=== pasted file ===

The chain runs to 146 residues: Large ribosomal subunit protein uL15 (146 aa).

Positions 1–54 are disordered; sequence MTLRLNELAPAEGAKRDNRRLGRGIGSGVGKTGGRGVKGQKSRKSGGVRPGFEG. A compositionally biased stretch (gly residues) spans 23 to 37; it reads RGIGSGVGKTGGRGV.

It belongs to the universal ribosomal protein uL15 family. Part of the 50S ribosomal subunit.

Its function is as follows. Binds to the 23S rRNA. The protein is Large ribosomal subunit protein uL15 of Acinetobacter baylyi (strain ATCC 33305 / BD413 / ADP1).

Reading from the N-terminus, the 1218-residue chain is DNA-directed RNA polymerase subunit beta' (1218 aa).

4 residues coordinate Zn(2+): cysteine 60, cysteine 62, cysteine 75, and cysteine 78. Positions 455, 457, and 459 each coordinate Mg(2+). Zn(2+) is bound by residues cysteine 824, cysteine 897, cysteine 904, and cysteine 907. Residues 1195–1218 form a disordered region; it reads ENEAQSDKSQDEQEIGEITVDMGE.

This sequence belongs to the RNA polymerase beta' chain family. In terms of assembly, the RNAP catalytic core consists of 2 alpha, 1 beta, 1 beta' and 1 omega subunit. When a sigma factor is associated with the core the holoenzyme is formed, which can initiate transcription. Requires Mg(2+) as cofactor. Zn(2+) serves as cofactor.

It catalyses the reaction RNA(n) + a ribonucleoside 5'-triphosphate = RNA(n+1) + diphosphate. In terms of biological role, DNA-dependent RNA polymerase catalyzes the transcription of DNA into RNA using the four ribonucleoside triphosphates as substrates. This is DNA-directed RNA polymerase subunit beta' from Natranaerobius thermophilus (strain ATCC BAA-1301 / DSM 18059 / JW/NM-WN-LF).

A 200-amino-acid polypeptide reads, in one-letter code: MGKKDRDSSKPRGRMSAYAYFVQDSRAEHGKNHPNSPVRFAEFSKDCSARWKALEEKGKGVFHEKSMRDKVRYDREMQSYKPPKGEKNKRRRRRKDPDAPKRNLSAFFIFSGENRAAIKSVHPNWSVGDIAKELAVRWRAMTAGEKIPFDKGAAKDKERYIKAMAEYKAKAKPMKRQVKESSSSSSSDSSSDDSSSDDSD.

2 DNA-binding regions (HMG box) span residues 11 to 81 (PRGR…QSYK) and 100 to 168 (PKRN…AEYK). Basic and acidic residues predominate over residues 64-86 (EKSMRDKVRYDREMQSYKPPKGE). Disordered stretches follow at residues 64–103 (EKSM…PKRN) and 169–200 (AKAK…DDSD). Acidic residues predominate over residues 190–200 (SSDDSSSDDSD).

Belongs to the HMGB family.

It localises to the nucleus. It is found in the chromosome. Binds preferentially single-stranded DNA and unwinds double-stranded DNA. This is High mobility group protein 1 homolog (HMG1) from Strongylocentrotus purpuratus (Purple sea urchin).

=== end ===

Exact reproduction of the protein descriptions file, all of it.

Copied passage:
The chain runs to 146 residues: Large ribosomal subunit protein uL15 (146 aa).

Positions 1–54 are disordered; sequence MTLRLNELAPAEGAKRDNRRLGRGIGSGVGKTGGRGVKGQKSRKSGGVRPGFEG. A compositionally biased stretch (gly residues) spans 23 to 37; it reads RGIGSGVGKTGGRGV.

It belongs to the universal ribosomal protein uL15 family. Part of the 50S ribosomal subunit.

Its function is as follows. Binds to the 23S rRNA. The protein is Large ribosomal subunit protein uL15 of Acinetobacter baylyi (strain ATCC 33305 / BD413 / ADP1).

Reading from the N-terminus, the 1218-residue chain is DNA-directed RNA polymerase subunit beta' (1218 aa).

4 residues coordinate Zn(2+): cysteine 60, cysteine 62, cysteine 75, and cysteine 78. Positions 455, 457, and 459 each coordinate Mg(2+). Zn(2+) is bound by residues cysteine 824, cysteine 897, cysteine 904, and cysteine 907. Residues 1195–1218 form a disordered region; it reads ENEAQSDKSQDEQEIGEITVDMGE.

This sequence belongs to the RNA polymerase beta' chain family. In terms of assembly, the RNAP catalytic core consists of 2 alpha, 1 beta, 1 beta' and 1 omega subunit. When a sigma factor is associated with the core the holoenzyme is formed, which can initiate transcription. Requires Mg(2+) as cofactor. Zn(2+) serves as cofactor.

It catalyses the reaction RNA(n) + a ribonucleoside 5'-triphosphate = RNA(n+1) + diphosphate. In terms of biological role, DNA-dependent RNA polymerase catalyzes the transcription of DNA into RNA using the four ribonucleoside triphosphates as substrates. This is DNA-directed RNA polymerase subunit beta' from Natranaerobius thermophilus (strain ATCC BAA-1301 / DSM 18059 / JW/NM-WN-LF).

A 200-amino-acid polypeptide reads, in one-letter code: MGKKDRDSSKPRGRMSAYAYFVQDSRAEHGKNHPNSPVRFAEFSKDCSARWKALEEKGKGVFHEKSMRDKVRYDREMQSYKPPKGEKNKRRRRRKDPDAPKRNLSAFFIFSGENRAAIKSVHPNWSVGDIAKELAVRWRAMTAGEKIPFDKGAAKDKERYIKAMAEYKAKAKPMKRQVKESSSSSSSDSSSDDSSSDDSD.

2 DNA-binding regions (HMG box) span residues 11 to 81 (PRGR…QSYK) and 100 to 168 (PKRN…AEYK). Basic and acidic residues predominate over residues 64-86 (EKSMRDKVRYDREMQSYKPPKGE). Disordered stretches follow at residues 64–103 (EKSM…PKRN) and 169–200 (AKAK…DDSD). Acidic residues predominate over residues 190–200 (SSDDSSSDDSD).

Belongs to the HMGB family.

It localises to the nucleus. It is found in the chromosome. Binds preferentially single-stranded DNA and unwinds double-stranded DNA. This is High mobility group protein 1 homolog (HMG1) from Strongylocentrotus purpuratus (Purple sea urchin).